As far as mail order, Phoenix Perennials ( is a great place. Plant Delights Nursery is a very dangerous website in s crazy-plant-addict-kind-of-way.

 Wooly Rose, Echeveria 'Doris Taylor'

Up close this Echeveria looks like a cross between a rose and a spider.

Peaking up from the bottom of the picture is Rattail Crassula, Crassula muscosa

Roughly left to right: The tall stripes in the background are New Zealand Flax (Phormium 'Sundowner') Next is stick-like Coral cactus (Rhipsalis cereuscula). The seafoam-green, rose-shaped succulent is Mexican Snowball (Echeveria elegans). Greyish and standing tall is Rhipsalis, Echeveveria 'Perle von Nurnberg'. Paddle Plant, Kalanchoe thyrsiflora has a red edge. Blue Chalksticks (Senecio serpens) is peaking into the shot on the far right.

Note: On the Toronto Botanical Garden website there is a picture of the full container planting ( Plant ID link). Each plant in the picture is identified with a number and the plant name (both common and botanical) appears in a list right below the image. 

 Paddle Plant, Kalanchoe thyrsiflora  

Q: How often does a container planting like this need to be watered?

A: A good watering once a week depending on the temperature. Personally, I check to make sure the container's mix is relatively dry to the touch before I request the planters get watered. What is important is that, when they get watered, they receive a good thorough watering.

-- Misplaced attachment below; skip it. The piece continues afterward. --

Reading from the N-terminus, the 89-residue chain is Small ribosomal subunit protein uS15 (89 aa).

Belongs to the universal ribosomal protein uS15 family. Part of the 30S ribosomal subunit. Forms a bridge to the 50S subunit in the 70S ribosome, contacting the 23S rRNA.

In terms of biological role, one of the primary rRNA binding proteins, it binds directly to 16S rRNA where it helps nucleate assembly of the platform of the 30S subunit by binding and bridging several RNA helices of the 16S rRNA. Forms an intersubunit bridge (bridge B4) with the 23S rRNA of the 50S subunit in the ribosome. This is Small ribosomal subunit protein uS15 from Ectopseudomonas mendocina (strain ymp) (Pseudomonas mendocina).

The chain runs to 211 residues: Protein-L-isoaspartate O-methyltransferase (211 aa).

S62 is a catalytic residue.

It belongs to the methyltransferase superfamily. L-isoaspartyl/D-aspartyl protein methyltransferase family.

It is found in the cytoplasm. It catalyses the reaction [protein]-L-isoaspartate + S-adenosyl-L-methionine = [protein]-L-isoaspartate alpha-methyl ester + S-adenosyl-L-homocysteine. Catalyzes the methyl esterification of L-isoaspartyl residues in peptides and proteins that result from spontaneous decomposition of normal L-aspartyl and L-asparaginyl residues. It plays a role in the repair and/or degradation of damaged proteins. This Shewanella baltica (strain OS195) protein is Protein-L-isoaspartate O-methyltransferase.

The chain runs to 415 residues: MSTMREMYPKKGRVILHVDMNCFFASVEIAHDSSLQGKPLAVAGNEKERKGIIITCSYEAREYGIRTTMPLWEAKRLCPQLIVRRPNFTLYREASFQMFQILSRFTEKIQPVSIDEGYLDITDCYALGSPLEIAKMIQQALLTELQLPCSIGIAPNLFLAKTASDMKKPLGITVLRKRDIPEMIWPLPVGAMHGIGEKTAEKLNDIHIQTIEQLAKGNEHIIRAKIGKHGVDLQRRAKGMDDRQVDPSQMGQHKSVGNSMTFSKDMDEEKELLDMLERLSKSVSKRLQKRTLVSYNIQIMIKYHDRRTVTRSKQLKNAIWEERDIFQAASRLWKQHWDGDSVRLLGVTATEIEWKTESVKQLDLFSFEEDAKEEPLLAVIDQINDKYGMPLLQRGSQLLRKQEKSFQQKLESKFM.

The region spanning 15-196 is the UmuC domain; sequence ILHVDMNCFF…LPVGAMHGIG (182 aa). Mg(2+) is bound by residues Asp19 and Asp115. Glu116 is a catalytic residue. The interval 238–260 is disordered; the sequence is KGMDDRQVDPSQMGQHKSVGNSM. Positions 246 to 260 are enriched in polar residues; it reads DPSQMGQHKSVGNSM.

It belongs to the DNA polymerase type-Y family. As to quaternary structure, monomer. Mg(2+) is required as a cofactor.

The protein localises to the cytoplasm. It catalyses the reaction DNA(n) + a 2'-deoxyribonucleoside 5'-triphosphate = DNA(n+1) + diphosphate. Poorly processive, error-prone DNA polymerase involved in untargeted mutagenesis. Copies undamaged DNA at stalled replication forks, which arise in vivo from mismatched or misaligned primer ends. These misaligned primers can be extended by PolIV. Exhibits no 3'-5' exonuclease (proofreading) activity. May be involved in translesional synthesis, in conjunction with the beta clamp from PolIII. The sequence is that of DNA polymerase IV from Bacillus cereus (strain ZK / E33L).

Q: What other maintenance, if any, does a container planting like this require?

A: Deadheading blooms, removal of foliage and feeding with an all-purpose fertilizer (i.e. 20-20-20) every two weeks. Be sure to follow the recommended rate of the balanced fertilizer you use.

Q: What happens in the fall? Can plants like this move indoors for the winter? 

A: Yes, pot up individual plants or take cuttings to grow indoors in winter. I take tip or leaf cuttings on select plants rather than try and pot up and save the large mother plant.

Q: What indoor winter conditions are best for succulents?